In four years of living in uncertainty and always paying rent, Hope was late with rent last week. The landlord came to property and yelled in her face, scaring the children, telling her they now had to pay the late rent plus next month’s rent, plus late fees totaling $40 each day it is late, still refusing to put any of his threats in writing. Including his final threat of eviction.

I have been so upset for my friend. I have drafted three different posts regarding her situation, all ranging in different emotions. Mostly, I am angry. I am angry because in this country we talk big about how it is the land of opportunity and equal gains for equal effort but we all know that’s a load of bullshit. This country has really become the land of who can work the system best, and the people working the system is not who the conservative media wants you to think it is.

The American Dream and its Landlord

Hope and her sweetheart’s landlord is a realtor. My instinct is to plaster his name and website all over this post so people can see the type of ethical standard he has. But my ethics are stronger than his. If people want to know who he is they can comment or tweet me and I will happily tell them. I will even direct them to the man’s brokerage. But I will say this:

This realtor knows he is breaking the law. He knows that Hope and her sweetheart are entitled to a lease in writing. These good people can not be threatened with eviction without that eviction notice being in writing as a 3-day notice. This realtor knows that he can not raise rent without it being given in writing. This realtor knows that the LLC he is trying to hide behind can be sued for liability because he has underfunded his capital and it can be pierced through the corporate veil.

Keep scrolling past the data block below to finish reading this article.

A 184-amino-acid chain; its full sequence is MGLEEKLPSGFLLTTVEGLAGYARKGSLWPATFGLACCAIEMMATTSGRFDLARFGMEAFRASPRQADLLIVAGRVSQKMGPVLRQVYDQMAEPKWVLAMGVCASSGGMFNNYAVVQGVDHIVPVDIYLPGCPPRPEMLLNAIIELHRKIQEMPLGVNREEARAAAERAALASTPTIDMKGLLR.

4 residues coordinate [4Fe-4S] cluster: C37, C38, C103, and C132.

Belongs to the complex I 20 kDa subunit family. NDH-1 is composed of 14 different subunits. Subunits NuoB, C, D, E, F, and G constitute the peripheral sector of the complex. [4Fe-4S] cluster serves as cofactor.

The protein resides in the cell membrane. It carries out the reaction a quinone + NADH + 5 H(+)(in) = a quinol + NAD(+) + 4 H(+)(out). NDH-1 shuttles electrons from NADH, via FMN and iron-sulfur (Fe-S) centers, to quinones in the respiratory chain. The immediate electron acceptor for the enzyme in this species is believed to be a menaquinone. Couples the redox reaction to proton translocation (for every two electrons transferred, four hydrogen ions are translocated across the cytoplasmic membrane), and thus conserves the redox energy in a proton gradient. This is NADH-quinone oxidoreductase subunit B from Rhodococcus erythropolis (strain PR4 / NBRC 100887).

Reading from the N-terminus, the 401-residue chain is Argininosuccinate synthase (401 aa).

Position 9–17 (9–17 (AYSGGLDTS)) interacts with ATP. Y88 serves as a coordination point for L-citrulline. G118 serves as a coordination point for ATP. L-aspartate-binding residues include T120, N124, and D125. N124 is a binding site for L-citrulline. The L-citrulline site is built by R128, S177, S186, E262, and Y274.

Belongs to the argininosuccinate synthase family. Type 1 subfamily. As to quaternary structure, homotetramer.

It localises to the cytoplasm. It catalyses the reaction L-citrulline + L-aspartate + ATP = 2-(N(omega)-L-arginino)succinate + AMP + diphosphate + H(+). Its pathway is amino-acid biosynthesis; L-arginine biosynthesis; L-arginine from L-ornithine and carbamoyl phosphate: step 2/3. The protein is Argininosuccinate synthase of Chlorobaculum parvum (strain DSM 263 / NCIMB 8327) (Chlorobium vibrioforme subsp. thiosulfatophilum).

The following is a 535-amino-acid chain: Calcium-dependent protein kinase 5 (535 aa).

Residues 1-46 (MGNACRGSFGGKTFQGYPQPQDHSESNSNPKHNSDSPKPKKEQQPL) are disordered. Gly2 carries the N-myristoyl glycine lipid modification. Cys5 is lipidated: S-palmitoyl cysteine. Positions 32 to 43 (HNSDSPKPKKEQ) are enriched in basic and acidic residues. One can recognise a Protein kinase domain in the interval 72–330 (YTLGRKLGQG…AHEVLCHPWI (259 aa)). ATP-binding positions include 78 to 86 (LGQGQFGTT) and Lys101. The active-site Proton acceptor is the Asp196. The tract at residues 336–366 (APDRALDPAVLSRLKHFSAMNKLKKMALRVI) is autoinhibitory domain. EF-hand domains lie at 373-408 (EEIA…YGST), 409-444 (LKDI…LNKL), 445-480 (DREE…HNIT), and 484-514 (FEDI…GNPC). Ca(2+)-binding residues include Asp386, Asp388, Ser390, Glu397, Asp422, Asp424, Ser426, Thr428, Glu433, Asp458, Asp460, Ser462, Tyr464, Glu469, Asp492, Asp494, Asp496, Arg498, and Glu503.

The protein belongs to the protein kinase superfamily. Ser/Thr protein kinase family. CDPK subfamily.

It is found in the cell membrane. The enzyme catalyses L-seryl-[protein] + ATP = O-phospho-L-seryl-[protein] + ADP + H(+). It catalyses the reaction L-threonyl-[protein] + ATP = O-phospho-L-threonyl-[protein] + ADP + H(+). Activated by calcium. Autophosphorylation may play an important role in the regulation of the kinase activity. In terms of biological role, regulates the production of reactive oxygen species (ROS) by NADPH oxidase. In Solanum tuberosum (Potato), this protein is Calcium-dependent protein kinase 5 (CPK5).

This realtor better know that he’s putting his license at risk because he has not once ever disclosed that he is real estate agent to Hope and her sweetheart, and he better believe that a complaint will be filed.

When unethical people start leasing out the American Dream we can not remain silent. If we do the only dreamers left will be those who turn it into a nightmare.

C. Streetlights
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Published by C. Streetlights

I wrote and illustrated my first bestseller, "The Lovely Unicorn" in the second grade and I've been terrified of success ever since. Published by ShadowTeamsNYC and represented by Lisa Hagen Books

2 thoughts on “The American Dream”

  1. Josie says:

    Hang in there, Hope! My mother used to work as a lawyer in landlord/tenant disputes, for the tenants mostly, at Montana Legal Services. Oh, the horror stories I could tell you! There are so many unscrupulous landlords out there, who think they can get away with all kinds of murder just because they own the property. Now my mother has died, and left me with a duplex, and I live in one side and have to rent out the other side to make ends meet, and I’m terrified of being a bad landlord. Of course, I’m also terrified of getting saddled with bad tenants. Here’s hoping good luck to both of us! Get it in writing, and take lots of before/after photos!

  2. Hope says:

    Ty. We are currently waiting for the retaliation eviction because we complained to the HUD authority and the ADA. I will keep you posted.